Flowers of Evil (Aku no Hana) is the 2013 anime adaptation of Shūzō Oshimi’s psychological thriller manga of the same name. Famously know for using rotoscoping techniques which cause some controversy among fans of the manga, The series has finally made its way to the UK in this DVD-only offering from MVM Entertainment.
When the series began airing it was criticised by fans for its use of rotoscoping and director Hiroshi Nagahama was asked at a Q&A why he didn’t adapt the series into a live-action. Nagahama had actually turned down the role of director because he felt the story would have been more suited to live-action. Eventually coming to the conclusion that rotoscoping would be the best course of action for this adaptation. I personally feel this was the right choice; while the story would have been great as either a traditional anime or live-action, the use of rotoscoping bring together the best of both worlds.
“Darkness lurks everywhere, in every human heart, and sometimes it takes just a second of weakness for it to take root. For Takao Kasuga, that germination begins when his obsession with his beautiful classmate Nanako meets the opportunity to “borrow” her used gym clothes. Unfortunately, his loathsome act of laundry theft is witnessed by Nakamura, the strange girl who sits behind him in class. Soon, Nakamura’s own dark obsessions begin to hook their twisted tendrils into Takao’s miserable existence.
Just what are Nakumura’s ultimate plans, and will the increasingly trapped Takao really be willing to carry them out? What you sow, you must ultimately reap, and there’s certain to be a harrowing harvest ahead!” – MVM Entertainment
Flowers of Evil is one of those shows that really has your inner conflict all messed up. On the one hand, you’re screaming at the main character to do the right thing but then you’re reminded of times in your own life that things have just gotten so out of control you feel trapped by it. From the very first episode there’s a huge sense of foreboding, and you know this isn’t going to end well but you just can’t stop yourself from watching. The feeling of unease never dissipates throughout the entire series; the realism brought by the rotoscoping really makes the whole thing even more unsettling. The theme of ‘perversion’ is at the forefront of every action within the series, Nakamura uses the word ‘pervert’ almost religiously.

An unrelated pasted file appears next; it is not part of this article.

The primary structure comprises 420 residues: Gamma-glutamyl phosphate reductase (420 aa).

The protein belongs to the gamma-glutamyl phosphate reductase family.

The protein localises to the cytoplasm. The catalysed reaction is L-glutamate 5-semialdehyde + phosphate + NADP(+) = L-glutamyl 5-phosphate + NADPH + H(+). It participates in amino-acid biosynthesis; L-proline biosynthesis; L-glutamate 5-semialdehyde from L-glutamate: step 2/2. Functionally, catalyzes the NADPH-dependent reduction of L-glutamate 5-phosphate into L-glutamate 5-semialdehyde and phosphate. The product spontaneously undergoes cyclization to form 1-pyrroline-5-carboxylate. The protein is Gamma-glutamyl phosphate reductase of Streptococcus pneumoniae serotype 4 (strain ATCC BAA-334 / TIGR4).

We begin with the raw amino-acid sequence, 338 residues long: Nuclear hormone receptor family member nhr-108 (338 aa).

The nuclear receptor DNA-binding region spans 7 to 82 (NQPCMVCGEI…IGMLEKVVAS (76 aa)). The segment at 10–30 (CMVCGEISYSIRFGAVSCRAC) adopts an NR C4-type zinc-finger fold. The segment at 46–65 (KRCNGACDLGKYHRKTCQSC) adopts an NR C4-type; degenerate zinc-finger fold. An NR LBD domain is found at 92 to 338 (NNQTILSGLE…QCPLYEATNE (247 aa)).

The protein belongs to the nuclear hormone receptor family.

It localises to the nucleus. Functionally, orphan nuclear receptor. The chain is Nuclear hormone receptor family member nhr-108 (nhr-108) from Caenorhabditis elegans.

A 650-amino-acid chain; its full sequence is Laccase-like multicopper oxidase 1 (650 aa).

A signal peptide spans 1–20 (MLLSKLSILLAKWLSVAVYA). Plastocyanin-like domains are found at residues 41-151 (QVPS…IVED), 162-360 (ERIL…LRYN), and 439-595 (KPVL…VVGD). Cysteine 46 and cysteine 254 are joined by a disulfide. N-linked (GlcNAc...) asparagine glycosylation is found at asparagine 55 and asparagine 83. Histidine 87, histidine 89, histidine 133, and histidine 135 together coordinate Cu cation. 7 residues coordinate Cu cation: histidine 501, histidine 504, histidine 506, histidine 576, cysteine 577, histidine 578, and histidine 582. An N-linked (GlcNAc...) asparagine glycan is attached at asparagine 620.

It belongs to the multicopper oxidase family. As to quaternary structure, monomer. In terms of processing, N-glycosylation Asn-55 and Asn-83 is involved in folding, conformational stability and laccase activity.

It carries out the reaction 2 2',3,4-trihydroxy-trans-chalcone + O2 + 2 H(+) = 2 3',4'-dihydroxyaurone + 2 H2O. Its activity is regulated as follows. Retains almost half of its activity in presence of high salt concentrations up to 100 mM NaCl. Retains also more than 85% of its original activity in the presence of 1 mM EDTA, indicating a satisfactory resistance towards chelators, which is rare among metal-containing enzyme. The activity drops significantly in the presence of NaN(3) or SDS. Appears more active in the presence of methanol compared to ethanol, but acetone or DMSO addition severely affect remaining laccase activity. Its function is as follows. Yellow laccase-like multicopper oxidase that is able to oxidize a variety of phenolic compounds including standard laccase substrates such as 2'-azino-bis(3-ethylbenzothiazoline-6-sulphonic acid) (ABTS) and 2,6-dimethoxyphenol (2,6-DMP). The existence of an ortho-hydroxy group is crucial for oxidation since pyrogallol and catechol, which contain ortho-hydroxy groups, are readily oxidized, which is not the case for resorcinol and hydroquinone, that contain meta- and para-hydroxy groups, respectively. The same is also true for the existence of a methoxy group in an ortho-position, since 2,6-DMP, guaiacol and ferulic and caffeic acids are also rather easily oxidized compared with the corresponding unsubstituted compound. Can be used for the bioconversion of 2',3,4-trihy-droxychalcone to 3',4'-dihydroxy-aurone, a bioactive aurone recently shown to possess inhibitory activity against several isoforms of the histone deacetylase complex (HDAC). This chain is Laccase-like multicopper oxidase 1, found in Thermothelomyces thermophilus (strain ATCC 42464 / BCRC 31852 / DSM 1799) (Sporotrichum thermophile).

At the end of the series we’re treated to a reverse montage of the events that have taken place so far, we are also shown a flash-forward of events that we haven’t yet seen take place. The series then finishes with the subtitles ‘Part 1 End’; the director Nagahama explained that this was a declaration of his intention for a second season. Unfortunately as of yet, there has been no second season, though my fingers are crossed that there eventually is one as I’m desperate to see where the story goes.
Visually it’s hard not to notice the rotoscoping; it may not be to everyone’s taste but personally I love the technique and to see an anime use it exclusively is a rarity. Bringing together the best of both animation and live-action, the series has a real charm that lends itself perfectly to the story being told. Seeing real human emotion acted out physically is something that you can’t get from anime but by the same token, the anime elements of the series really enhance the world around the characters.
The series features Japanese audio only along with English subtitles. The Japanese cast played the roles of the characters physically as well as lending their voices to them. Of our three main characters voice actresses, Mariya Ise (Nakamura) and Yoko Hikasa (Nanako) both have extensive anime experience, whereas Shinichirou Ueda (Takao) has worked on little of note. The opening song, “Aku no Hana” by Uchūjin, is really catchy and upbeat which is offset by the slightly disturbing lyrics that accompany it, each of the three main characters sings their own version of the song with lyrics representing their own inner thoughts. The closing song, “Hana -a last flower-“ by ASA-CHANG & JUNRAY, has to be one of the all-time creepiest songs I’ve ever listened to, imagine the woman from Ju-On (The Grudge) singing a song and you’ll be halfway there. The song does feature a few different versions but all largely the same and equally creepy.
A very bare-bones release as far as extras go featuring only trailers of other Sentai Filmworks licenses and, bizarrely, disc credits, which are as the title suggests purely credits of those who authored the discs. Trailers include; Dog and Scissors, Busou Shinki, Henneko: Hentai Prince & the Stony Cat and Devil Survivor 2.